Sam (grabbing inventory sheet and his eraser): “What number would you like it to be?”

Sam didn’t need New Math OR a doodle to calculate that!

 

Source of graphics and photos: Google Images

 

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Comments on: "This Doesn’t Add Up!" (56)

  1. Yikes Sammy D, my brain went into free fall a moment ago and I’m not sure it will recover. What I want to know is the mathematical evaluation of a chocolate muffin for breakfast. If I have it in the morning with my cappuccino coffee with loads of full cream, will this enhance my brain power and to what degree?
    Sparks will surely work out your earth shattering questions .. please let us know the answers soonest.
    Have a great weekend. 🙂

    • LOL I’m going to be at Sparks for sleepover tonight . I will take chocolate muffins and cream so we can work on your troublesome problem. It might take a dozen or two muffins before we resolve the question,but never fear, we’re on it!

  2. lol! I’ll never grasp that new way of doing long division not will I ever learn why men can’t listen. Although I once read an article about women’s voices being a certain frequency that men don’t pick up easily – it was written by a man though!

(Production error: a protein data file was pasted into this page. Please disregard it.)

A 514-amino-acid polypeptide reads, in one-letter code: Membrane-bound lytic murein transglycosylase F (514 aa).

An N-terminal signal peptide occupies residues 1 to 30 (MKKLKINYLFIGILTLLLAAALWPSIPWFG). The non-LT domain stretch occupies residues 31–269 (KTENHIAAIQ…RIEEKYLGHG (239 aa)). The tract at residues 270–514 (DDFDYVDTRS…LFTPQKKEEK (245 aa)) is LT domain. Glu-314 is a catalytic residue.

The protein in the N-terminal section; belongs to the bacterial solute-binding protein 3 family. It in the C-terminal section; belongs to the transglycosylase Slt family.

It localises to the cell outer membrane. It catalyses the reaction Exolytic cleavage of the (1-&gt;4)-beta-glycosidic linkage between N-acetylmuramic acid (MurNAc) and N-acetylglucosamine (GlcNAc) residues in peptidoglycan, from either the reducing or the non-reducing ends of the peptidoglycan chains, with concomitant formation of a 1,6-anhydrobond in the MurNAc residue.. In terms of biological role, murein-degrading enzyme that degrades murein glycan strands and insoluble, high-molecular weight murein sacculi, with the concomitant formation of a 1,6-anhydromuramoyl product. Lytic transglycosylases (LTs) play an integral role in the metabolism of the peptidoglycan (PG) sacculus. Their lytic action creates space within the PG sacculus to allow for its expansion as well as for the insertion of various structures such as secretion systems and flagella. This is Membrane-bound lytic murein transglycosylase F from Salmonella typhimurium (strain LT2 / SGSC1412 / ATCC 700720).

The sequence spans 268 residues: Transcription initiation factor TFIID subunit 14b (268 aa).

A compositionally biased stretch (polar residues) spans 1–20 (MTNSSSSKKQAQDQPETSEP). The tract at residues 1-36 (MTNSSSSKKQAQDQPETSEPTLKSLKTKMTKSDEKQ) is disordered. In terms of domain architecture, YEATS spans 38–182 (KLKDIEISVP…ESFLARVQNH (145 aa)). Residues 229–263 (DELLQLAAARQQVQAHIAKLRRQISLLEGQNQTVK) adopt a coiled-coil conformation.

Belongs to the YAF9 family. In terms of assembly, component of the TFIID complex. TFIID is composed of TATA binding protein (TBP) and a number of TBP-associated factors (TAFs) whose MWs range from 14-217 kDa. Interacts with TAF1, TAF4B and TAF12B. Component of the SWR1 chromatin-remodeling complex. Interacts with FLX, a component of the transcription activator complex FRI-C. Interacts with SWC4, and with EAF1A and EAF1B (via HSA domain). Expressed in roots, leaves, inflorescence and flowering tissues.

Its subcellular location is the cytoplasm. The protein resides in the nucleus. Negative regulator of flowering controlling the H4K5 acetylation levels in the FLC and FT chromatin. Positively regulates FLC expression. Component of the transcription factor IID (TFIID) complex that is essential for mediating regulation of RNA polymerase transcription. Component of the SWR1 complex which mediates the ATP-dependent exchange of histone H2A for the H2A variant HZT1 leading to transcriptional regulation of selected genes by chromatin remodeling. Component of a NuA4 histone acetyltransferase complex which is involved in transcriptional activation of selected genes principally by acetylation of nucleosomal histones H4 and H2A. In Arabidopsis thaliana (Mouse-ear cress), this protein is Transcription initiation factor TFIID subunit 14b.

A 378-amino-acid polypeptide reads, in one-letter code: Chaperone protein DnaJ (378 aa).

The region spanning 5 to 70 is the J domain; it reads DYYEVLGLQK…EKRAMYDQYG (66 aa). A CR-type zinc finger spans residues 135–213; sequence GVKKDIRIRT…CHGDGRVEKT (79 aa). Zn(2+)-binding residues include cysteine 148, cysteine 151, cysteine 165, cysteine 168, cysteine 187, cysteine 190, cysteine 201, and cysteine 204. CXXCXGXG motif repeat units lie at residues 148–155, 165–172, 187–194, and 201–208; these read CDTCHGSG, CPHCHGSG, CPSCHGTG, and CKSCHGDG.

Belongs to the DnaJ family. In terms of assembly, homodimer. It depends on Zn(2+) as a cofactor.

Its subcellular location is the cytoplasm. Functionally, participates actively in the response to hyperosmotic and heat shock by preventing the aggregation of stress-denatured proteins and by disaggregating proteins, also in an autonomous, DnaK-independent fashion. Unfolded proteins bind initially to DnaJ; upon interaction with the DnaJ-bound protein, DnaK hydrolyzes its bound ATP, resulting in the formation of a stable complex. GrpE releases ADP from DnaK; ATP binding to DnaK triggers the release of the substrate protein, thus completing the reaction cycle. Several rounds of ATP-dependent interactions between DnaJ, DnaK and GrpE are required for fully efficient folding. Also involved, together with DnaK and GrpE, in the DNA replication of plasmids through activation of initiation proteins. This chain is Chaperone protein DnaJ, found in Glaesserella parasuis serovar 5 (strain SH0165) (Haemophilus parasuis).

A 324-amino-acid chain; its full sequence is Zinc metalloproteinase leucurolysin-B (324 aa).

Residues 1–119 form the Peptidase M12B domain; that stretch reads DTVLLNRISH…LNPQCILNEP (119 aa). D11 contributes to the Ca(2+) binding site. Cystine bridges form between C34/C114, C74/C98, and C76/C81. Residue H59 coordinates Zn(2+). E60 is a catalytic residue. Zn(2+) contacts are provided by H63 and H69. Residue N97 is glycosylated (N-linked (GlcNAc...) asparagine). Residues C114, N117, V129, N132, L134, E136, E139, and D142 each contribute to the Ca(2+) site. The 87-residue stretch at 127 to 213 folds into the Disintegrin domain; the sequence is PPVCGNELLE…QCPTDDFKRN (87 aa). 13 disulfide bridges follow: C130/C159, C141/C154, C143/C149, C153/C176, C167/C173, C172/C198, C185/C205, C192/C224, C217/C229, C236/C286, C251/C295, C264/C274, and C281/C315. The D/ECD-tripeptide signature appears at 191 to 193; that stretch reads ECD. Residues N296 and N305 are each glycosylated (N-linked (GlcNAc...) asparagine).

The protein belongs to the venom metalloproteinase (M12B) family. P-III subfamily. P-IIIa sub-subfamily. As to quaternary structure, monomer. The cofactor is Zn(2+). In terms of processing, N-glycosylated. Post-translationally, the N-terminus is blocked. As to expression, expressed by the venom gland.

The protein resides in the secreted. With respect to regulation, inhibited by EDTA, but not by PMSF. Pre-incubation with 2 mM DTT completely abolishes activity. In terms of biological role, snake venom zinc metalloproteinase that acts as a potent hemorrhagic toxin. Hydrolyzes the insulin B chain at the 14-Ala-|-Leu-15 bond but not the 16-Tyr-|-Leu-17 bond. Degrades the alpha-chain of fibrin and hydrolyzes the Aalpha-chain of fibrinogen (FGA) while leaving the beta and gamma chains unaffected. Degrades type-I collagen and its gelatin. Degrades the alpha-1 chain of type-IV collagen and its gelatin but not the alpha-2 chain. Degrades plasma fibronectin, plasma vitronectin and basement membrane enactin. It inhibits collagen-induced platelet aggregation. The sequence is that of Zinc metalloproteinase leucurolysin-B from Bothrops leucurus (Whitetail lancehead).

Awesome posts, love the doodles 😉

  3. runciblegoosegoose said:

    What the what? No only do I have to learn “computers” I also have to relearn math?! What is this? When are kids going to get to the point where they can just raise themselves, are were there yet? Can we just get there?

    Sammy, I think I’m scared of anyone born after 2003, they are automatically smarter than I am. Did you feel that way about us? (I ask in COMPLETE jest).

    • :-). no worries about the new math – by the time you have to help J & Em with their homewrk there will, no doubt, be a Newer New Math or else my prophesy about a nation of doodlers will make it a non issue. I suggest you commence doodling posthaste 🙂 do Brits use that word? Posthaste? Maybe it’s two words!
      The time I knew FOR SURE you are smarter than I is when you said ‘yes’ to the intrepid Mr. V😍

  4. Well, if he solves your list of questions, please let us know. I’d like the answer to #5 myself. Argh. I’m not happy about snow in November…

    • Carrie – I fear we’re looking at a very long Dec and Jan, but we’re due because we escaped all the awful weather lasy year. I feel bad for y’all who have gotten nipped several winters in a row.

  5. Great and funny story. As for question #3, yeah, that’s not going to happen.

    I would have always solved that first problem by adding 11 and 460 – and I was often yelled at for not “doing it right.” I both like and DO NOT like this approach. I like that it starts to show children that there are often alternate ways to solve a problem than the more difficult “standard” way. I don’t like that it’s introducing a new “standard” way that is moving us toward a kind of thinking that is more like the machines we use to avoid ever actually doing math.